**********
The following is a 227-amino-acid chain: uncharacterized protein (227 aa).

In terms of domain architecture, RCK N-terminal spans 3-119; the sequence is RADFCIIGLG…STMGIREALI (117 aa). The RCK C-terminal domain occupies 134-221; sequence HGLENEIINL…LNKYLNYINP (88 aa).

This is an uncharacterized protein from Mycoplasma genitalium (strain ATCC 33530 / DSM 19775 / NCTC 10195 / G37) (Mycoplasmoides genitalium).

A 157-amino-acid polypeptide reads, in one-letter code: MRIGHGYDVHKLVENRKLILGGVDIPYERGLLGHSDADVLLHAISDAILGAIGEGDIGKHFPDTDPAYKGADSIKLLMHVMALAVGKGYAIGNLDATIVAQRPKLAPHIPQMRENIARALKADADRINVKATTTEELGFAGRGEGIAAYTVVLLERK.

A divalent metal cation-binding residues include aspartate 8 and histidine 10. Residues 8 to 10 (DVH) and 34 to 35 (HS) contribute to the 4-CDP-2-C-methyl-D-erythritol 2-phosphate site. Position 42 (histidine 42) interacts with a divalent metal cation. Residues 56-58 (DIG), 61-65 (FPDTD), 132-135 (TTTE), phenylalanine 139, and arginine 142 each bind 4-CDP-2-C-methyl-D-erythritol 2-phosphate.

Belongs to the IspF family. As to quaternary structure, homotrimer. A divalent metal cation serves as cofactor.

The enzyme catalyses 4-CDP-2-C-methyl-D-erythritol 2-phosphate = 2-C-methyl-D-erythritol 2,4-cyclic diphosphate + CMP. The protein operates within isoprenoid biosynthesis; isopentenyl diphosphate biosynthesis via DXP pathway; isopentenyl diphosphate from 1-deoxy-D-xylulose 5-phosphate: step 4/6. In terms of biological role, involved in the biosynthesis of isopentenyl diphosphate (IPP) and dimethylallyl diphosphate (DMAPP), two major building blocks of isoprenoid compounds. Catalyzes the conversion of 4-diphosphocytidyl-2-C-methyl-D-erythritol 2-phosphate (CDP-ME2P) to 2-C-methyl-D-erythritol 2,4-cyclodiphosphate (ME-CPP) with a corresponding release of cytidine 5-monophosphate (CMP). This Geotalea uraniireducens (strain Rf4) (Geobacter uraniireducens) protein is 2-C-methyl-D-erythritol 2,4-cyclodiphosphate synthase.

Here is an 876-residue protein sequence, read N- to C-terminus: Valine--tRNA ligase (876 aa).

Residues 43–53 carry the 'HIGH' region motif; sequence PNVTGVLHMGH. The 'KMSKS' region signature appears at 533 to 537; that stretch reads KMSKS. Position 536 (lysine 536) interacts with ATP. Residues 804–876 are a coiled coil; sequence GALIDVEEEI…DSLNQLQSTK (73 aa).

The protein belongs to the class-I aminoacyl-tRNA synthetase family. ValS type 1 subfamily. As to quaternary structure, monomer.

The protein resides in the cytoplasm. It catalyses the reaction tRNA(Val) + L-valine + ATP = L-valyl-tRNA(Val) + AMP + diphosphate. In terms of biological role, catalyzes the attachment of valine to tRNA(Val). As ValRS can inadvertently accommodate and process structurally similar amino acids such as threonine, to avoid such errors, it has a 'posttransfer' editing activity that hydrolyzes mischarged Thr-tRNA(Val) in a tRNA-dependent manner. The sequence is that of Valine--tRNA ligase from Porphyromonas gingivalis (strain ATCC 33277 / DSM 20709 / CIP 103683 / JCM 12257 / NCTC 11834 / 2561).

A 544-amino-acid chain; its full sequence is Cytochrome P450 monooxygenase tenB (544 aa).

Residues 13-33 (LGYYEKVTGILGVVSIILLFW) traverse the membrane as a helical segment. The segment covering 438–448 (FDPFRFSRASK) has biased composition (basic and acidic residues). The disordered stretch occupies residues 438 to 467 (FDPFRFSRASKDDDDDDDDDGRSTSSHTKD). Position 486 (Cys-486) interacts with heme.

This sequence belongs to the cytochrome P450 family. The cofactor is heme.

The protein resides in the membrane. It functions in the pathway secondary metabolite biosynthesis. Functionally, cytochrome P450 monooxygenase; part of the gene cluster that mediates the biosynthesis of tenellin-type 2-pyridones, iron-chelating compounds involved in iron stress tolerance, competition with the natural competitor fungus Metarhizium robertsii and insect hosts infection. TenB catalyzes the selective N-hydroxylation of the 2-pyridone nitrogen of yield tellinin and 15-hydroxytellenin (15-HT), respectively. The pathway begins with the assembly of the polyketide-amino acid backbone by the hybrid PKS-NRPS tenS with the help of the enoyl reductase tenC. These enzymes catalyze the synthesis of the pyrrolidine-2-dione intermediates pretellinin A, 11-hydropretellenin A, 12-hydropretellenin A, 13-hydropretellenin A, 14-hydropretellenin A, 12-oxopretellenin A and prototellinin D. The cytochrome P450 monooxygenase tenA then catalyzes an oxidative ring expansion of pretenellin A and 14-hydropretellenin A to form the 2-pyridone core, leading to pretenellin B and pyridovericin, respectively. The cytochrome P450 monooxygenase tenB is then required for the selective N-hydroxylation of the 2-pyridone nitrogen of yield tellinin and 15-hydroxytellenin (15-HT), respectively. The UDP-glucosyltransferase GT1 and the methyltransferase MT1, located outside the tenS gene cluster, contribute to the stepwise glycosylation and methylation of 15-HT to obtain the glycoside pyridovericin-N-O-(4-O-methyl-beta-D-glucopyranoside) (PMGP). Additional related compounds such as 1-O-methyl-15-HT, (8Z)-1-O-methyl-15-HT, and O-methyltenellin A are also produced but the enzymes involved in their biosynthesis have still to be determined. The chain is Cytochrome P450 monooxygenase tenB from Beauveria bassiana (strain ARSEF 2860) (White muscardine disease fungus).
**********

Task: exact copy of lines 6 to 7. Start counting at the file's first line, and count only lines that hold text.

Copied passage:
Belongs to the IspF family. As to quaternary structure, homotrimer. A divalent metal cation serves as cofactor.

The enzyme catalyses 4-CDP-2-C-methyl-D-erythritol 2-phosphate = 2-C-methyl-D-erythritol 2,4-cyclic diphosphate + CMP. The protein operates within isoprenoid biosynthesis; isopentenyl diphosphate biosynthesis via DXP pathway; isopentenyl diphosphate from 1-deoxy-D-xylulose 5-phosphate: step 4/6. In terms of biological role, involved in the biosynthesis of isopentenyl diphosphate (IPP) and dimethylallyl diphosphate (DMAPP), two major building blocks of isoprenoid compounds. Catalyzes the conversion of 4-diphosphocytidyl-2-C-methyl-D-erythritol 2-phosphate (CDP-ME2P) to 2-C-methyl-D-erythritol 2,4-cyclodiphosphate (ME-CPP) with a corresponding release of cytidine 5-monophosphate (CMP). This Geotalea uraniireducens (strain Rf4) (Geobacter uraniireducens) protein is 2-C-methyl-D-erythritol 2,4-cyclodiphosphate synthase.